From left, Amy Morrison and Letty Barnes. Photos courtesy of Lake Washington Institute of Technology

From left, Amy Morrison and Letty Barnes. Photos courtesy of Lake Washington Institute of Technology

Adding credentials can recession proof your career

Look at hard skills and soft skills to see where there may be a gap.

  • Wednesday, November 13, 2019 8:30am
  • Business

By Amy Morrison, and Letty Barnes

Special to the Reporter

It’s always a good time to add credentials, but there’s really no better time than when the economy is healthy.

One of the ways you can prepare, and recession proof your career, is by adding credentials. Look at your hard skills like new technologies or industry-specific certifications, and soft skills like communications techniques, and see where there may be a gap.

Think about it this way. How many upgrades have you had to make to your cell phone in the past two-years. Now, think about your career in the same way. Just like your mobile device, every few years, you need to update your professional operating system. When was the last time you took a professional development course or added a credential to your skillset?

It’s important that you do everything you can to update your skills before the recession hits, so that you stand out from the crowd. Yes, experience matters, but so does having current and relevant credentials. We’ve seen it happen before during an economic downturn, companies start trimming their overhead costs, and they look for who on their teams can do the work they need, the most efficiently, with the least amount of impact to the bottom line.

Look at the business systems you use every day. Microsoft Office skills are the No. 1 desired skillset, according to several national studies of employers in the United States. Robert Half, an international global human resource consulting firm, reports this, as does TechRepublic, which posted about what employers want now in a recent LinkedIn article.

“Every year, we place over 400 people in positions around the Seattle area,” comments Jeff Altchech, president of Temporarily Yours Staffing. “In the 33 years that I’ve been in the business of connecting employees to employers, I’ve seen countless industries change and pivot, and I’ve seen over and over again how important it is for people to make sure their skills are current, and that they are prepared for our changing economy.”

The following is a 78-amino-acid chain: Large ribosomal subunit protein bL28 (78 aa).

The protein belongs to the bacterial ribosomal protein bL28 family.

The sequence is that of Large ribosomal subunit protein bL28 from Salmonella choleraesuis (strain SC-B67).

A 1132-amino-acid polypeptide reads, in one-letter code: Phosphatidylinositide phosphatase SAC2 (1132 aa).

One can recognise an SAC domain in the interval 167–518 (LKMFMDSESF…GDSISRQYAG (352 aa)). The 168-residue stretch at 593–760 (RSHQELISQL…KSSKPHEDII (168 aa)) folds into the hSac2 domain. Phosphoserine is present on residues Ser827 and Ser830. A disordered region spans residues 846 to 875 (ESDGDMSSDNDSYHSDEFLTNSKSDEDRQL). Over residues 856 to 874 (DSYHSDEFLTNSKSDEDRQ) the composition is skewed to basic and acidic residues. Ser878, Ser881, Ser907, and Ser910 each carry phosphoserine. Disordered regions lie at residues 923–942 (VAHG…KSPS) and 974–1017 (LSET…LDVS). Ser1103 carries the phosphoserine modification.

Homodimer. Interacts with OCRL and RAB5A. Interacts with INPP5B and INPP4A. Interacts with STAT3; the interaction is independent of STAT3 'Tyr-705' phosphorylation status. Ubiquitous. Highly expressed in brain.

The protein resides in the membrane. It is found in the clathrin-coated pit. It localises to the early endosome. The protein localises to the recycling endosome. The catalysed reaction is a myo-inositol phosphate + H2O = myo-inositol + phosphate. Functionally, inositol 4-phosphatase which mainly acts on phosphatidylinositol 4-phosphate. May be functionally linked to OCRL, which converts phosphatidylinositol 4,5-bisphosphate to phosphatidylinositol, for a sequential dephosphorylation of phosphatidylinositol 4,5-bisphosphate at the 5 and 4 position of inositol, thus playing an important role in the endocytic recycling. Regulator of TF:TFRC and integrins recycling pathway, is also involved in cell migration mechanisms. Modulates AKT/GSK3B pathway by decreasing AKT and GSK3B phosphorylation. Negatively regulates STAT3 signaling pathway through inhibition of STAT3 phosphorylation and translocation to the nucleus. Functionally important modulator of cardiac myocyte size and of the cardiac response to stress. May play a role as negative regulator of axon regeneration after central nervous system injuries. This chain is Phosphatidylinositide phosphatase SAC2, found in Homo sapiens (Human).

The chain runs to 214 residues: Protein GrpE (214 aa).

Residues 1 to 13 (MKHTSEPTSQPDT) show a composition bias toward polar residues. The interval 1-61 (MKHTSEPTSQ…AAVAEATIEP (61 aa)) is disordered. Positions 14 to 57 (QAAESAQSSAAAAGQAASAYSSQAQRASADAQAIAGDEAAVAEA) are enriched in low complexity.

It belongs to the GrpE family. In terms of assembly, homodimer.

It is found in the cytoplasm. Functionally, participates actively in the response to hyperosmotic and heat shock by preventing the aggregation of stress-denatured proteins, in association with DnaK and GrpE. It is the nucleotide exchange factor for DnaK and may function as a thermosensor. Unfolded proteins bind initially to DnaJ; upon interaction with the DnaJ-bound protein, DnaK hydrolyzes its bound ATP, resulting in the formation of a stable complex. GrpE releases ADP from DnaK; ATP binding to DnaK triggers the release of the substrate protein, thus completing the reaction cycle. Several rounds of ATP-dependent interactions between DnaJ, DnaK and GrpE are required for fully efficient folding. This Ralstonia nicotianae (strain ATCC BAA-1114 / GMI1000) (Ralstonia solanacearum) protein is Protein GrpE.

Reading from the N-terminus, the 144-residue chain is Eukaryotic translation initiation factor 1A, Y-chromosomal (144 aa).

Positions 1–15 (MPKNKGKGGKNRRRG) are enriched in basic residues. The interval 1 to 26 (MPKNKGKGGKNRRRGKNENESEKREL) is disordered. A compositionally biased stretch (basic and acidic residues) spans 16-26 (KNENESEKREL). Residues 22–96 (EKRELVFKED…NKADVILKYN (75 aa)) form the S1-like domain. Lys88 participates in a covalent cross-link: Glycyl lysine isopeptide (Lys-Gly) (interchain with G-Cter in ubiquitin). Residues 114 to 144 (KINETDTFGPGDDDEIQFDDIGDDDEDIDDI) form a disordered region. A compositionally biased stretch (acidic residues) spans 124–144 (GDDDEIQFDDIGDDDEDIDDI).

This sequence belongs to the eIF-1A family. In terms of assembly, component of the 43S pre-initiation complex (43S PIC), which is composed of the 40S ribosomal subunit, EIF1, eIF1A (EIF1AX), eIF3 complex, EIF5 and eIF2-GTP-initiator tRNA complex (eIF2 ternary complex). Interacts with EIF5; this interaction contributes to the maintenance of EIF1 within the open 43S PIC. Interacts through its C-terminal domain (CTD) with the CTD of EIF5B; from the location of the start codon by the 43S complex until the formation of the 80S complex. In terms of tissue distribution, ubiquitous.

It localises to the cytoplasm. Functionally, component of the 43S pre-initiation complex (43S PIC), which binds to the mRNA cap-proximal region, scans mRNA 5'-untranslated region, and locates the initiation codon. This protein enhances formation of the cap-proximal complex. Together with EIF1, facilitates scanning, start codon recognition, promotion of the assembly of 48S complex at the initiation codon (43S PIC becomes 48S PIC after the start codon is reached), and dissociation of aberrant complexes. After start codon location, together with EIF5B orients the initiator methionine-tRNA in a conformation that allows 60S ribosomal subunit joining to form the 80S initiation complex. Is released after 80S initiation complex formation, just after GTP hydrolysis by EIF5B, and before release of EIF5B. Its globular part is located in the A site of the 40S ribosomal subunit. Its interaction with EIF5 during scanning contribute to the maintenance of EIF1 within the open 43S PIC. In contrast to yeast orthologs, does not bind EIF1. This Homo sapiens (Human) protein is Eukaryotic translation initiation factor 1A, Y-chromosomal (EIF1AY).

Adding credentials to your resume doesn’t have to take years and cost thousands and thousands of dollars. There are programs where you can earn a certificate of completion, (less than 45 credits), or a certificate of proficiency (more than 45 credits).

For example, Lake Washington Institute of Technology (LWTech), offers an associate’s degree in business technology and eight certificates of completion and proficiency in areas like web maintenance, Microsoft Office applications and project management support. Additionally, LWTech, Cascadia College and Everett Community College have partnered to provide continuing education classes through their corporate and continuing education center, CCEC-Eastside, which provides professional development classes on the Cascadia and LWTech campuses.

Now is the time to show that you’re more than capable of doing the work of the job, and that you have continued to adapt and grow as the workplace has changed. Whether you’re trying to keep your job, or find a new one, make sure your skills are current. It’s absolutely essential whether the economy is boom or bust.